Date Published19 October 2017
Price£ 7.99


by Paul Finch

DC Lucy Clayburn’s father is a key figure in organised crime in the North West. Her career will be in trouble if this gets out.


DC Lucy Clayburn’s first appearance was in Strangers, but don’t be put off if you have not yet read that, because this book stands alone. She has a secret – one which is a major problem for a female police officer working in the tough areas of Manchester.

Someone is targeting the criminal masterminds of the area. They are being attacked in their own environment and brutally assaulted or killed. The attacks appear very systematic and, of course, involvement with the police is uncomfortable in such circumstances.

This discomfort is made much worse for Lucy because the man who fathered her and left her mother before she was born is actually one of the major criminal leaders in the area. Lucy met him for the first time in the previous novel and is determined to have no contact with him at any cost, but this vow proves impossible to keep in the current circumstances. Lucy also has to call on another aspect of her shady past, her relationship with the leader of a biker gang. All of this is not what a successful DC needs or wants.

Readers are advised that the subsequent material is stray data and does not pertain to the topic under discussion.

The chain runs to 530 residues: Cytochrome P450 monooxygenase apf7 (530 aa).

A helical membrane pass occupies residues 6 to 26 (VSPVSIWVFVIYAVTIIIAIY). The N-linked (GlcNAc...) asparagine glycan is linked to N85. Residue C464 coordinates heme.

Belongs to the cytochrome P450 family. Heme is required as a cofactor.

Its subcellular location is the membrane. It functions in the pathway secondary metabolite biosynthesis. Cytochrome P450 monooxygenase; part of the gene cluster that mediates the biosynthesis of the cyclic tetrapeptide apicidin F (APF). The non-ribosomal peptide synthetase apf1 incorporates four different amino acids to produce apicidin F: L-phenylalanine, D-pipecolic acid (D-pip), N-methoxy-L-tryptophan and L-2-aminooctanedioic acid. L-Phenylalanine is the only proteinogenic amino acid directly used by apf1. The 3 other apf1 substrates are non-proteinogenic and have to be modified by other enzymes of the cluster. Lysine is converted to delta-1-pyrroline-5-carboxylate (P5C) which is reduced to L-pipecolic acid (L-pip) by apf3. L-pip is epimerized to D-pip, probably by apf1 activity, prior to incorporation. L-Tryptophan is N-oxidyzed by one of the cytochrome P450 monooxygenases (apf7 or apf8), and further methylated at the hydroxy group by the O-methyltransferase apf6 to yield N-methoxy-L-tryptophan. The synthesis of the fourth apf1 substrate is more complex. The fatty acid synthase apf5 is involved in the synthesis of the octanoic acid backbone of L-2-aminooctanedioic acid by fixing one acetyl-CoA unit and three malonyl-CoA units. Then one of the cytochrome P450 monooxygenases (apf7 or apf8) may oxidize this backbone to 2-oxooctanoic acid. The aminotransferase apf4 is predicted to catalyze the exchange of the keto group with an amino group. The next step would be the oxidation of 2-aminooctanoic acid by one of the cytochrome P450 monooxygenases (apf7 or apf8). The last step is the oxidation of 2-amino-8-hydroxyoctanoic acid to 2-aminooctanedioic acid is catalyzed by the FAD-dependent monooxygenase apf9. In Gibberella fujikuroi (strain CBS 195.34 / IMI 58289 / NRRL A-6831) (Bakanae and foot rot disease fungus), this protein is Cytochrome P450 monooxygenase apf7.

Paul Finch has a very engaging style of writing. He paints vivid cinematic images of the areas of Manchester frequented by the criminals and the police. His characters are believable and engaging, if not always likeable. Lucy’s mother is an interesting character. Clearly she has a checkered past and now she lives alone and has a strong desire to protect her successful daughter from the criminal world.

In the first part of the book the pace is a little slow and sticky. It feels as if the author is coming to terms with managing the continuity of the series, but stick with it. The pace develops, the plot thickens and the action, particularly the action regarding Lucy, becomes fast-paced and exciting. It’ll be interesting to see what’s coming next in the shady world of DC Lucy Clayburn.

Reviewed 23 June 2018 by John Barnbrook